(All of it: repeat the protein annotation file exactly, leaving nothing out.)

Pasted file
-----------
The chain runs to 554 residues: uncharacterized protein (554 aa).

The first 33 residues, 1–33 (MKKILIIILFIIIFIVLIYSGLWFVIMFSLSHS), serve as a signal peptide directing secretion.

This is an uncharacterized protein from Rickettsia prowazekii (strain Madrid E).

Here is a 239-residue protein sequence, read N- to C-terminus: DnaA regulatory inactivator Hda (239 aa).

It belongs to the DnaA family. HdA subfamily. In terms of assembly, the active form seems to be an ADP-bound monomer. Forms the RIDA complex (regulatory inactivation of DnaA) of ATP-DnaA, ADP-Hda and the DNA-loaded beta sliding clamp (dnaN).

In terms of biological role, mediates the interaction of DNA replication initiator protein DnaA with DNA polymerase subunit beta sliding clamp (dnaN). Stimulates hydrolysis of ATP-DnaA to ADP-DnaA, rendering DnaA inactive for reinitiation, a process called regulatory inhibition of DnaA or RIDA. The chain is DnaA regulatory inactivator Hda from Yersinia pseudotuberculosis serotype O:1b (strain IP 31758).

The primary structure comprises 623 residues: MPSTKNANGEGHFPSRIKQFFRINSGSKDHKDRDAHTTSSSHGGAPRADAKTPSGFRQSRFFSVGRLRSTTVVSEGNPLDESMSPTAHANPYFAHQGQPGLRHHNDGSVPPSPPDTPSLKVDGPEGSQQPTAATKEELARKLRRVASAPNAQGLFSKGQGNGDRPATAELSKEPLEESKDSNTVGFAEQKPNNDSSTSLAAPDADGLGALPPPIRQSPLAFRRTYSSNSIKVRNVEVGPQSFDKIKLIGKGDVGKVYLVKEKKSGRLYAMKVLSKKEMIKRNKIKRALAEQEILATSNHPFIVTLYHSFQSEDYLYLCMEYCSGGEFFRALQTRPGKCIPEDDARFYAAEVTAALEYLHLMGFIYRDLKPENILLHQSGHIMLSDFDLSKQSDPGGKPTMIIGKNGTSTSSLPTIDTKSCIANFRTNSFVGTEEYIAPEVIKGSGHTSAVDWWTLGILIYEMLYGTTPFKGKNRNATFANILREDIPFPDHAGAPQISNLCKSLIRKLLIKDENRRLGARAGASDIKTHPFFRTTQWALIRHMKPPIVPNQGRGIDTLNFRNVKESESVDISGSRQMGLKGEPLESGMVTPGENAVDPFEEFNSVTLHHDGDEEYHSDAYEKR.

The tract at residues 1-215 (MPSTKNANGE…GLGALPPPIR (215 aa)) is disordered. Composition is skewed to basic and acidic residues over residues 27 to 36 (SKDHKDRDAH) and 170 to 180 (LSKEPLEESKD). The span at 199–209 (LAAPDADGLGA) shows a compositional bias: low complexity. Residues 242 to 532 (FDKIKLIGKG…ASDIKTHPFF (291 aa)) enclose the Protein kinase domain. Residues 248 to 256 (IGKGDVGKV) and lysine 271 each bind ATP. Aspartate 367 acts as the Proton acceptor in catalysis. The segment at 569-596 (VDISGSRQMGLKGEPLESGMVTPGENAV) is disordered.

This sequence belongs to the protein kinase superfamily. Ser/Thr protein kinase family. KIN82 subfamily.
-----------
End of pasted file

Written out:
The chain runs to 554 residues: uncharacterized protein (554 aa).

The first 33 residues, 1–33 (MKKILIIILFIIIFIVLIYSGLWFVIMFSLSHS), serve as a signal peptide directing secretion.

This is an uncharacterized protein from Rickettsia prowazekii (strain Madrid E).

Here is a 239-residue protein sequence, read N- to C-terminus: DnaA regulatory inactivator Hda (239 aa).

It belongs to the DnaA family. HdA subfamily. In terms of assembly, the active form seems to be an ADP-bound monomer. Forms the RIDA complex (regulatory inactivation of DnaA) of ATP-DnaA, ADP-Hda and the DNA-loaded beta sliding clamp (dnaN).

In terms of biological role, mediates the interaction of DNA replication initiator protein DnaA with DNA polymerase subunit beta sliding clamp (dnaN). Stimulates hydrolysis of ATP-DnaA to ADP-DnaA, rendering DnaA inactive for reinitiation, a process called regulatory inhibition of DnaA or RIDA. The chain is DnaA regulatory inactivator Hda from Yersinia pseudotuberculosis serotype O:1b (strain IP 31758).

The primary structure comprises 623 residues: MPSTKNANGEGHFPSRIKQFFRINSGSKDHKDRDAHTTSSSHGGAPRADAKTPSGFRQSRFFSVGRLRSTTVVSEGNPLDESMSPTAHANPYFAHQGQPGLRHHNDGSVPPSPPDTPSLKVDGPEGSQQPTAATKEELARKLRRVASAPNAQGLFSKGQGNGDRPATAELSKEPLEESKDSNTVGFAEQKPNNDSSTSLAAPDADGLGALPPPIRQSPLAFRRTYSSNSIKVRNVEVGPQSFDKIKLIGKGDVGKVYLVKEKKSGRLYAMKVLSKKEMIKRNKIKRALAEQEILATSNHPFIVTLYHSFQSEDYLYLCMEYCSGGEFFRALQTRPGKCIPEDDARFYAAEVTAALEYLHLMGFIYRDLKPENILLHQSGHIMLSDFDLSKQSDPGGKPTMIIGKNGTSTSSLPTIDTKSCIANFRTNSFVGTEEYIAPEVIKGSGHTSAVDWWTLGILIYEMLYGTTPFKGKNRNATFANILREDIPFPDHAGAPQISNLCKSLIRKLLIKDENRRLGARAGASDIKTHPFFRTTQWALIRHMKPPIVPNQGRGIDTLNFRNVKESESVDISGSRQMGLKGEPLESGMVTPGENAVDPFEEFNSVTLHHDGDEEYHSDAYEKR.

The tract at residues 1-215 (MPSTKNANGE…GLGALPPPIR (215 aa)) is disordered. Composition is skewed to basic and acidic residues over residues 27 to 36 (SKDHKDRDAH) and 170 to 180 (LSKEPLEESKD). The span at 199–209 (LAAPDADGLGA) shows a compositional bias: low complexity. Residues 242 to 532 (FDKIKLIGKG…ASDIKTHPFF (291 aa)) enclose the Protein kinase domain. Residues 248 to 256 (IGKGDVGKV) and lysine 271 each bind ATP. Aspartate 367 acts as the Proton acceptor in catalysis. The segment at 569-596 (VDISGSRQMGLKGEPLESGMVTPGENAV) is disordered.

This sequence belongs to the protein kinase superfamily. Ser/Thr protein kinase family. KIN82 subfamily.